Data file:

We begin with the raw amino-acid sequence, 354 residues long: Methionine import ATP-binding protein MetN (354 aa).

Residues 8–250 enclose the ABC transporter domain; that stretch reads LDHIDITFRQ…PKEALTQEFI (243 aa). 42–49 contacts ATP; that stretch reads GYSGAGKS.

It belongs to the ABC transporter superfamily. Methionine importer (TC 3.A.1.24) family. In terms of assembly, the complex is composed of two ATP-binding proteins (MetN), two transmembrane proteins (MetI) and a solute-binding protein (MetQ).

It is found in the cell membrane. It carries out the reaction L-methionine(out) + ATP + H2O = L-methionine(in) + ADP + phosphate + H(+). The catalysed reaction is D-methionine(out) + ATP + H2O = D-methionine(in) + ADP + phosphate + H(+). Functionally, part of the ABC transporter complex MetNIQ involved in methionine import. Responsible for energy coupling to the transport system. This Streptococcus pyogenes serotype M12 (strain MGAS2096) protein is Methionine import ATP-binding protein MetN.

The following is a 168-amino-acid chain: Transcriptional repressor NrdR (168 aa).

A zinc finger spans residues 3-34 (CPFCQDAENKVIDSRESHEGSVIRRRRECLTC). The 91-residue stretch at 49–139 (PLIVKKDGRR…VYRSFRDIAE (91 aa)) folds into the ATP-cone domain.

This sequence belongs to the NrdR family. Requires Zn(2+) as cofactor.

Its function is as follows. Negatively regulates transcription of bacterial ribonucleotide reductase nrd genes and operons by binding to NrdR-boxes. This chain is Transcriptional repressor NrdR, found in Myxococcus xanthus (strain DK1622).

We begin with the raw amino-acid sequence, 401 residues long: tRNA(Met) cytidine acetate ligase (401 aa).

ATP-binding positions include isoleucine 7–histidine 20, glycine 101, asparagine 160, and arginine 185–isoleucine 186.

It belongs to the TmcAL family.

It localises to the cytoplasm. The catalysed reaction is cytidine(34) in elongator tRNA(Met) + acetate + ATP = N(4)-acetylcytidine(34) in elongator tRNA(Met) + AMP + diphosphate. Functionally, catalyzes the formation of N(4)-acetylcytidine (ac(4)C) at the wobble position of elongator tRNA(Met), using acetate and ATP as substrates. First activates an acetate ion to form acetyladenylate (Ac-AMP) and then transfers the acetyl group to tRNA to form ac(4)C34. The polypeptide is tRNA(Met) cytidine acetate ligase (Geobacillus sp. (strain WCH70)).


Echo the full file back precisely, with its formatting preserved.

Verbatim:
We begin with the raw amino-acid sequence, 354 residues long: Methionine import ATP-binding protein MetN (354 aa).

Residues 8–250 enclose the ABC transporter domain; that stretch reads LDHIDITFRQ…PKEALTQEFI (243 aa). 42–49 contacts ATP; that stretch reads GYSGAGKS.

It belongs to the ABC transporter superfamily. Methionine importer (TC 3.A.1.24) family. In terms of assembly, the complex is composed of two ATP-binding proteins (MetN), two transmembrane proteins (MetI) and a solute-binding protein (MetQ).

It is found in the cell membrane. It carries out the reaction L-methionine(out) + ATP + H2O = L-methionine(in) + ADP + phosphate + H(+). The catalysed reaction is D-methionine(out) + ATP + H2O = D-methionine(in) + ADP + phosphate + H(+). Functionally, part of the ABC transporter complex MetNIQ involved in methionine import. Responsible for energy coupling to the transport system. This Streptococcus pyogenes serotype M12 (strain MGAS2096) protein is Methionine import ATP-binding protein MetN.

The following is a 168-amino-acid chain: Transcriptional repressor NrdR (168 aa).

A zinc finger spans residues 3-34 (CPFCQDAENKVIDSRESHEGSVIRRRRECLTC). The 91-residue stretch at 49–139 (PLIVKKDGRR…VYRSFRDIAE (91 aa)) folds into the ATP-cone domain.

This sequence belongs to the NrdR family. Requires Zn(2+) as cofactor.

Its function is as follows. Negatively regulates transcription of bacterial ribonucleotide reductase nrd genes and operons by binding to NrdR-boxes. This chain is Transcriptional repressor NrdR, found in Myxococcus xanthus (strain DK1622).

We begin with the raw amino-acid sequence, 401 residues long: tRNA(Met) cytidine acetate ligase (401 aa).

ATP-binding positions include isoleucine 7–histidine 20, glycine 101, asparagine 160, and arginine 185–isoleucine 186.

It belongs to the TmcAL family.

It localises to the cytoplasm. The catalysed reaction is cytidine(34) in elongator tRNA(Met) + acetate + ATP = N(4)-acetylcytidine(34) in elongator tRNA(Met) + AMP + diphosphate. Functionally, catalyzes the formation of N(4)-acetylcytidine (ac(4)C) at the wobble position of elongator tRNA(Met), using acetate and ATP as substrates. First activates an acetate ion to form acetyladenylate (Ac-AMP) and then transfers the acetyl group to tRNA to form ac(4)C34. The polypeptide is tRNA(Met) cytidine acetate ligase (Geobacillus sp. (strain WCH70)).